When you first arrived at the NgLj-2 site, what were your impressions? The bones, of course, have been the subject of much discussion, but I'd be especially interested in your thoughts on some of the other material artifacts --pipe bowls, buckles, glass fragments, buttons, and such. What do you think this site and those near it represent?

It was a sunny mid-afternoon when we arrived.  The Twin Otter blew a tire on landing and Mr. Ranford showed the pilot and co-pilot around the site.  After that the pilots retired to the aircraft to await the arrival of another plane carrying a spare for them.  I was glad to arrive at our destination and know the exact location of the site as Mr. Ranford had not been willing to disclose this information, concerned that others would pre-empt his discovery.  In the midst of unloading our supplies from the Twin Otter, setting up tents and radio contact with Polar Shelf, it was some time until I could walk across the tidal flats from our camp to the small island.

The area is very pretty with valiant little flowers and a huge celestial dome; one could see approaching weather long before it arrived at our camp.

The artifacts that we recovered from surface collection and limited excavation that summer were very fragmented.  They were really only bits of bits of artifacts and yet some provided information about how the men prepared for this journey; for example, the fragments of copper gauze and a partial lens of purple glass indicate that they probably used these materials to make goggles to protect against snow blindness.  (I have never experienced that myself but did over-expose my eyes to the Arctic sun one afternoon on Devon Island and can tell you that it was painful—I wore sunglasses even indoors for the next few days.)  One particularly poignant find consisted of cut shoe heels through which copper tacks have been driven so that the points of the tacks would protrude through the heel and provide the wearer with purchase on the ice and snow.  Any material of value had long since been recruited to new purpose by Inuit who had visited the area.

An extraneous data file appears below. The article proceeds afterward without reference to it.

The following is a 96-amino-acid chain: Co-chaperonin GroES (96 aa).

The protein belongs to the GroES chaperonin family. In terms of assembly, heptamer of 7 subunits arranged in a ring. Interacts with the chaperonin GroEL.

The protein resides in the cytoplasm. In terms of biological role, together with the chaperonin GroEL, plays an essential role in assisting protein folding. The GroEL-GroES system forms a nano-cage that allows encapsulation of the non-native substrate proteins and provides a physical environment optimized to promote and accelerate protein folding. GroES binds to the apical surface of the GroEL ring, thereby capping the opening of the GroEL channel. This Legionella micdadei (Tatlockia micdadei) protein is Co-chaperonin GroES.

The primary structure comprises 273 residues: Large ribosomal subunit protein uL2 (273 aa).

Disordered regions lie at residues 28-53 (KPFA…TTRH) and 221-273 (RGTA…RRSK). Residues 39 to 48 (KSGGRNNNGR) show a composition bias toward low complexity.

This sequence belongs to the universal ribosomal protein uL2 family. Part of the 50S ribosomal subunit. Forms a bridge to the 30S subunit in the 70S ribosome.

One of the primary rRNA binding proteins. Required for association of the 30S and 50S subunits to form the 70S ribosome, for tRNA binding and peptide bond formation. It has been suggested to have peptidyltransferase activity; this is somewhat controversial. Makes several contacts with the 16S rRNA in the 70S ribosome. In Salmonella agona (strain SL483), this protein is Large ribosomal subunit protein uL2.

I know that you've returned several times to the western coast of King William Island, investigating other possible Franklin sites. Do you think it's probable that there might still be undiscovered sites of significance in this area?

I’ve been on field projects on KWI in 1993 for the excavation of NgLj-2 and to Cape Felix in 1995.  I think it is highly probable that there may yet be more sites.  Unless one has been there, it is difficult to appreciate how the terrain effects what one sees on the ground surface.  It is easy to walk within several feet of a find or artifact and not see it as the ground is covered with shattered limestone slabs about the size of dinner plates so that one must be careful with one’s footing.  Many of the objects are small and not highly visible.  The low-lying terrain fosters very poor drainage so that in some years previously dry areas may be water-covered.  Of course, a helicopter would be a useful yet expensive way to conduct survey.

What other sites on land would, in your view, be the most promising for additional archaeological work?

One can return to the same site for multiple years and always find something new or re-interpret evidence and ideas so the area around Erebus Bay would be a likely place to recover further information.  I think that Terror Bay could also be explored systematically.

Do you think it would be worthwhile to revisit Starvation Cove or perhaps the Todd Islets/Booth Point areas?